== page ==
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2d Session. $

No. 326.









DECEMBER 20, 1906.-Referred to the Committee on Foreign Affairs and ordered

to be printed.


Washington, December 18, 1906. Sir: On the 13th of April, 1906, the Senate passed a joint resolution providing for a commission to examine into the subjects of citizenship of the United States, expatriation, and protection abroad, and to make a report and recommendations thereon, to be transmitted to Congress for its consideration. The resolution carried an appropriation of $10,000 for the expense of the commission. (S. Res. No. 30, 59th Congress, 1st session.)

On the 6th of June, 1906, the House Committee on Foreign Affairs, to which a foresaid joint resolution had been referred, reported to the Hlouse as follows:

It is the opinion of the committee that legislation is required to settle some of the embarrassing questions that arise in reference to citizenship, expatriation, and the protection of American citizens abroad. The committee, however, is not convinced or the necessity of having a commission to consider these questions or to prepare legislation for submission to ('ongress. Such commis. sions are sure to be leisurely, certain to be costly, and apt to be ineffective.

It seems to the committee that the same end can be reached in a more practical way. More information on these questions can be furnished by those who have been obliged to deal with them practically than by any commission of outsiders, however distinguished. We should be glad if the Secretary of State would select some of the gentlemen connected with the State Department who have given special attention to these subjects, have them prepare a report and propose legislation that could be considered by ('ongress at the next session. The result of such a commission we are confident would be of value. If there was any small expense for clerk hire, etc., in connection with its work, this could, as we understand, be defrayed, under the direction of the Secretary of State, from the general appropriations made by Congress. If a bill remedying such evils as may exist is submitted at the beginning of the next session it shall have the careful attention of this committee, and if its contents are approved we will make every endeavor to have it promptly enacted into law. (Rept. No. 4784, 59th Cong., 1st sess.)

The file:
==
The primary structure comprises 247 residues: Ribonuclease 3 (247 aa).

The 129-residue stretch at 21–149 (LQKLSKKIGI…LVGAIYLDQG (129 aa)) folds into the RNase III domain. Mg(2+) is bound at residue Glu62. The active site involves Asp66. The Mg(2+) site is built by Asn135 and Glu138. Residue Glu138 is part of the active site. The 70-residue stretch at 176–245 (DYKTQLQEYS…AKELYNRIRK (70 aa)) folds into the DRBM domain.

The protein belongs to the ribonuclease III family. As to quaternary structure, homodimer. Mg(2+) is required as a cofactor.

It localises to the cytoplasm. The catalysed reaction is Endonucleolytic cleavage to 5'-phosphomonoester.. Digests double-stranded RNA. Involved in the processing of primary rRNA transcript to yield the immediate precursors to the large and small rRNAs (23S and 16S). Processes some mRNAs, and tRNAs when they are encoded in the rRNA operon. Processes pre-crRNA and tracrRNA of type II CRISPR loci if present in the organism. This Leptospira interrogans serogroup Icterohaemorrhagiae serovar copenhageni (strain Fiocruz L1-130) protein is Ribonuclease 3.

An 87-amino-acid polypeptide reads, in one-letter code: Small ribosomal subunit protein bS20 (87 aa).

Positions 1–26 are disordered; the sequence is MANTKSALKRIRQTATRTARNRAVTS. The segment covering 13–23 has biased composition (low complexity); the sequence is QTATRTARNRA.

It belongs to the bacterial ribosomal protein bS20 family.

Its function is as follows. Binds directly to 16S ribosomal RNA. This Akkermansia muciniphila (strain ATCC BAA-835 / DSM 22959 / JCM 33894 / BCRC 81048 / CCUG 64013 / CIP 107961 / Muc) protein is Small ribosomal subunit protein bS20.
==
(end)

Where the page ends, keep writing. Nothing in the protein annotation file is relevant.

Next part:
Pursuant to this suggestion of the Committee on Foreign Affairs, Mr. James B. Scott, solicitor for the Department of State, Mr. David Jayne Hill, minister of the United States to the Netherlands, and Mr. Gaillard Hunt, chief of the passport bureau, were directed to make the inquiry and report recommendations as appeared to be desired both by the Senate and by the House committee.

I transmit herewith the result of their labors. I beg to commend it to the consideration of the House as a very clear and thorough exposition of this most important subject, upon which it seems to be generally agreed legislation is much needed. I have the honor to be, sir, your obedient servant,

Elihu Root. Hon. Joseph G. CANNON,

Speaker of the House of Representatives.


The Assistant Secretary of State. Sir: By an order dated July 3, 1906, the undersigned were constituted a board to inquire into the laws and practice regarding citizenship, expatriation, and protection abroad, and to report recommendations for legislation to be laid before Congress, pursuant to the recommendation of the Committee on Foreign Affairs of the House of Representatives contained in the report of the committee dated June 6, 1906.

The conclusions which we have reached fall under the following heads:

First. Recommendations for constructive legislation.
Second. Recommendations for declaratory legislation.
Third. Recommendations for executive regulations.
As to the first point:

We recommend (a) that a law be enacted authorizing the Secretary of State to issue, under such rules and regulations as the President shall prescribe, certificates of nativity to natural-born American citizens temporarily resident abroad or who intend temporarily to reside abroad for legitimate purposes, setting forth the place of their origin, date of birth, and place of permanent residence in the United States.

(6) That every male child being an American citizen resident abroad who desires to enjoy the protection of this Government be required upon reaching the age of 18 years to record at the most convenient American consulate his intention to become a resident and remain a citizen of the United States, and to take the oath of allegiance upon attaining his majority.

(c) That an American citizen residing continuously outside of the United States for more than one year be required to register at the most convenient United States consulate at least once each year his name and place of residence, date and place of birth, nationality of parents, occupation, and last place of residence in the United States, and to give solemn assurance of his continued allegiance to the United States and of his intention to return thereto. An entry of the names, ages, and place of birth of the wife and minor children should also be required.

(d) That the Secretary of State be authorized, under such rules and regulations as the President shall prescribe, to extend the protection of this Government and to issue qualified passports to those

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